Favorite Audiobooks of 2017

Oh geez, I had grand plans to have this post done last week. Well, the best laid plans…

I had considerable ups and downs with audiobooks in 2017. There were the ones I loved, loved, loved. And there were equally as many that I hated, hated, hated. Incidentally, two happen to be on the New York Times notable books list. And I didn’t hate the audiobooks because of their performances, so as always remember, I’m just one opinion and “best of” lists are always subjective. But for those who care to know what I loved listening to this year, here’s the list:

Favorite Audiobooks: Jenni Walsh - Becoming Bonnie  Favorite Audiobooks: Ian Rankin - Rather Be the Devil

5. Becoming Bonnie – I’m not sure how much creative license Jenni L. Walsh employed in this book, but it was FUN. And Susan Bennett did a top-notch job narrating it. I especially appreciated her portrayal of Bonnie’s friend Blanche. You can read my review of the audio for AudioFile Magazine here.

4. Rather Be the Devil – I am a late convert to Ian Rankin, but boy am I glad I finally got there. And James MacPherson is so perfect for Rebus. He’s had many books to perfect the character and it seems as though he understands the curmudgeon inside and out. Love the series, love this installment and you can read what I said for AudioFile Magazine here.

Favorite Audiobooks: Attica Lock - Bluebird, Bluebird

3. Bluebird, Bluebird – Attica Locke isn’t a book-a-year author, but when her new titles come out, I snatch the chance to read them–or in this case listen. And I’m glad I listened. JD Jackson’s rich voice added generously to a story that already had considerable heft. AudioFile also picked this as one of their top mystery/suspense audios of the year. You can see how it reviewed the narration here.

2. The Western Star – Walt Longmire, George Guidall, need I say more? Thirteen doesn’t appear to be an unlucky number for Craig Johnson. The series has not soured for me at all; Guidall continues to pick up all the nuances, the shifts in tone, the humor, the gravity, the compassion…all. of. it. This is hands down my favorite series on audiobook. Craig Johnson and George Guidall continue to deliver pure bliss. My review for Audiofile Magazine is here.

1. Born a Crime – Trevor Noah narrates his own book. Sometimes this can be a dicey situation, but since Noah is a performing artist in his regular job, he had nothing to worry about. This memoir is nothing short of amazing. I wanted there to be more. The end came way too soon. I laughed and cried. I was dumbfounded and awed. I learned and did I mention I laughed? Noah is, of course, a comedian, so in his book, he does what he does best–make people laugh. He takes some of the darkest hate and presents it as consumable for his audience. Which isn’t to say he dismisses it or treats it casually. This is his story after all. He simply finds the humor that helps so many survive the darkness and the absurdity that often causes humans to scratch their heads or scrunch their noses in bafflement. Trevor Noah is a tremendously talented story teller and he has an unforgettable life story. If you haven’t listened to this one yet, please don’t miss it. You’ll be glad you didn’t.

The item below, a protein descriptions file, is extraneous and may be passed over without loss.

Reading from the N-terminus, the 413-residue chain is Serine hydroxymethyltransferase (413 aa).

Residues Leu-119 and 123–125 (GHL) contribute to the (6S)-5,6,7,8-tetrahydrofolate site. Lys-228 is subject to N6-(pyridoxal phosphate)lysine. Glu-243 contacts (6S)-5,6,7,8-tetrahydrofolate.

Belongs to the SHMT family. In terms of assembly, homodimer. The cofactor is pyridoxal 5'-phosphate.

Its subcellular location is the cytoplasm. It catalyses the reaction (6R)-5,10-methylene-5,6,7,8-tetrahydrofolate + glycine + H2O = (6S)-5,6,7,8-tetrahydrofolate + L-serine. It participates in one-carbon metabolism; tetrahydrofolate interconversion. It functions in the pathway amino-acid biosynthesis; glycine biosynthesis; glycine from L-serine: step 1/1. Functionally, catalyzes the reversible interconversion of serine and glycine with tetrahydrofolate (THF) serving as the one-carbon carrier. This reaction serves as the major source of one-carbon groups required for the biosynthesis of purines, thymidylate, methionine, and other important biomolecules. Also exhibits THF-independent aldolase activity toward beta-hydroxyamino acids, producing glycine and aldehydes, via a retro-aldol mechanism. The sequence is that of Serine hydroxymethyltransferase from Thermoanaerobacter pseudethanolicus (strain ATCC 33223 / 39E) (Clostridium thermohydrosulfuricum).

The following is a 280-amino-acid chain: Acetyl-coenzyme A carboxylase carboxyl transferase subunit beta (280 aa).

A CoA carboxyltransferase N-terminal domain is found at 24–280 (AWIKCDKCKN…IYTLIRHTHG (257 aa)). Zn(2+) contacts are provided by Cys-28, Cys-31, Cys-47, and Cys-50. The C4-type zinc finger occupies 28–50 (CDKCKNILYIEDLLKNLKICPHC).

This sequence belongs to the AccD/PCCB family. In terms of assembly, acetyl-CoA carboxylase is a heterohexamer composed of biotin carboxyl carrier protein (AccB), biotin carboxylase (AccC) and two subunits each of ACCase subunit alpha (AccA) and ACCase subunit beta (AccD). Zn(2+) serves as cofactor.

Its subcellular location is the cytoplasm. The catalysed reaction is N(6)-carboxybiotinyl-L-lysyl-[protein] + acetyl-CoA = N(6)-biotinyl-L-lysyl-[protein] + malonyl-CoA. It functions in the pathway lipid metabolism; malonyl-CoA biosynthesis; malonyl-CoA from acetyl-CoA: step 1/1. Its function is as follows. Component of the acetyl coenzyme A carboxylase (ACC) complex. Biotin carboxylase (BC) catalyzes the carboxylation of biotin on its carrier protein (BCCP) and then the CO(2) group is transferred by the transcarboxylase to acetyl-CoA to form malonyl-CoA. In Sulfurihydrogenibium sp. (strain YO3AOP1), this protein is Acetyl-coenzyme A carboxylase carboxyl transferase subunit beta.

Favorite audiobooks: Craig Johnson - The Western Star  Favorite audiobooks: Trevor Noah - Born a Crime

That concludes my favorite audiobooks for 2017. Next up (no promises on exact date), my favorite non-fiction. Please check back and happy reading…and listening!


  1. Lauren says:

    I haven’t thought about my favorite audio for this year, but Born A Crime would have to be up there on my list as well. I only ended up listening because I’d heard such great things about it. I didn’t really know Trevor Noah before he hit The Daily Show and didn’t watch him on The Daily Show, so my interest was pretty much nil until I hit the start button. Great voice, great storyteller.

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